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Interterm 2015

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Plants

001 Fun with Plants: Exploring Your Botanic Garden

Madelaine Zadik, Education and Outreach for Botanic Garden
What is a botanic garden, why is there one at Smith, and why should you care? Join us for an exploration of botanical wonders, from carnivorous plants and exotic orchids, to fragrant and malodorous flowers, to plants that cohabitate with ants. There are many fascinating oddities in the Lyman Conservatory. We’ll delve into the history of the garden and important economic crops in the greenhouses — those used for food, medicine, perfumery, fiber, and cosmetics. With Botanic Garden staff as our guides, we will investigate supermarket botany, observe the beauty of flowers under the microscope, and do some hands-on horticultural activities. Email the instructor to register for this class: mzadik@smith.edu

Enrollment: 20   Cost: None
January 5-9, from 1:30 to 3:30 p.m.
Lyman Plant House

002 Hydroponics Workshop

Maya Kutz '15
This workshop is a DIY-style opportunity to learn about an alternative agricultural technique and the engineering design process. Each participant will plan and build their own hydroponic system over a course of five days, from learning the background material to shopping for parts and putting it all together. Topics covered in the background will include system variables such as plant type, grow media, aeration, and water circulation. No math or science background is required – we will review anything you need to know.

Enrollment: 15   Cost: None
January 5-9, from TBA
Ford 024

New Media

101 E.LIT/NET.ART: An Extraordinarily Brief Survey of Digital Literature, 1975 – 2015

Jeffrey Moro, Art Department
An introduction to key works and critical concepts in electronic literature and Internet art. Participants will engage with a variety of materials, including interactive fiction, hyperlink stories, and video game mash-ups to develop the critical and historical vocabularies that underpin digital media. Participants will complete a small project, understood as a prototype for future work, responding to course materials. This might be a paper, a game, a Twitter bot, a performance installation—or something entirely new. This course is offered through Five College Digital Humanities, and is open to all Five College students, staff, and faculty. Interested students should contact Jeffrey Moro (jmoro@smith.edu)and register for class at: http://elitnetart.tumblr.com

Enrollment: 16   Cost: None
January 12-16, from 1 to 3 p.m.
Digital Media Studio, Hillyer 320

Science & Technology

201 Introduction to Geographic Information Systems (GIS)

Jon Caris and Victoria Beckley, Spatial Analysis Lab
The introductory course will lay the foundation for more advanced and theoretical GIS study by introducing the major tools and techniques for processing geographic data. Course focus areas include spatial data organization, management, query, and presentation. Completion of the course will provide students with the skills and knowledge to begin utilizing GIS for independent research and related coursework.

Enrollment: 12   Cost: None
January 5-9, from 1:30 to 3:30 p.m.
Spatial Analysis Lab, Sabin-Reed 104

202 Introduction to Java

Galen Long '15
A programming-intensive course that seeks to prepare students for CSC 212. We'll learn basic Java syntax by coding a bunch of programs. We'll also practice good programming techniques and talk about how to approach bigger programming problems. A majority of class time will be spent coding, reading code, or talking about code - no long and boring lectures here! Prerequisite: CSC 111 or equivalent basic programming knowledge. See the course website for more info: http://cs.smith.edu/classwiki/index.php/Intro_to_Java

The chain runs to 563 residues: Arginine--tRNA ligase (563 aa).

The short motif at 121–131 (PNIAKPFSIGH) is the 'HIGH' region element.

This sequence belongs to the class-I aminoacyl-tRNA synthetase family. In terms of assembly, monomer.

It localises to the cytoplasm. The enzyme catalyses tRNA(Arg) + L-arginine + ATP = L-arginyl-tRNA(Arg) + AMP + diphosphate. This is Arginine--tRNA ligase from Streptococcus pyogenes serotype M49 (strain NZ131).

Enrollment: 25   Cost: None
January 12-16, from 1 to 3 p.m.
Ford 241

203 Database Design and Programming

Sarah Moriarty, Julia Keller and Kelly-Jean Huard
The course comprises two modules: database design and interactive SQL. Each module will be taught in a two-hour classroom session. Each session will consist of an interactive lecture and capstone exercise. Participants will be asked to follow along with examples in the lecture by completing the examples on their desktop or on a piece of paper. The presentation with exercises will last for about an hour. The remainder of the class period is dedicated to a capstone exercise in which participants apply the concepts they learned to a mini-project. For instance, participants will be asked to lay out a database architecture with data of their choosing.

Enrollment: 16   Cost: None
January 13 and 15, from 1 to 3 p.m.
Bass 102

Cultural/Political

301 Contemporary Issues in Global Child Welfare: A Sampler

Elizabeth Markee-Behrends '15
This course will focus on some of the major contemporary issues that children face. Participants will explore how law and society think about children and their welfare across the world, as well as differences across culture. Topics may include sex trafficking and child labor, violence and neglect, child marriage, and children without parental care. No background in policy or children's rights is needed. Any and all are welcome.

Enrollment: 25   Cost: None
January 12-16, from 9:30 to 11:30 a.m.
Seelye 102

302 Prisoners’ Rights and Constitutional Law Through Film

Bernadette Rabuy, Prison Policy Initiative, Easthampton MA
Explore the development and impact of the Bill of Rights and Civil War Amendments through films, short readings, and discussion. Do civil liberties really protect us? The class will specifically focus on how civil liberties have failed to protect minority and indigent populations. We will explore whether the spirit of Gideon v. Wainwright’s right to counsel continues today. What does this mean for poor communities of color and, consequently, for the criminal justice system? How has “stop and frisk”—which the Supreme Court did not find in violation of the Fourth Amendment—exacerbated racial disparities in criminal justice?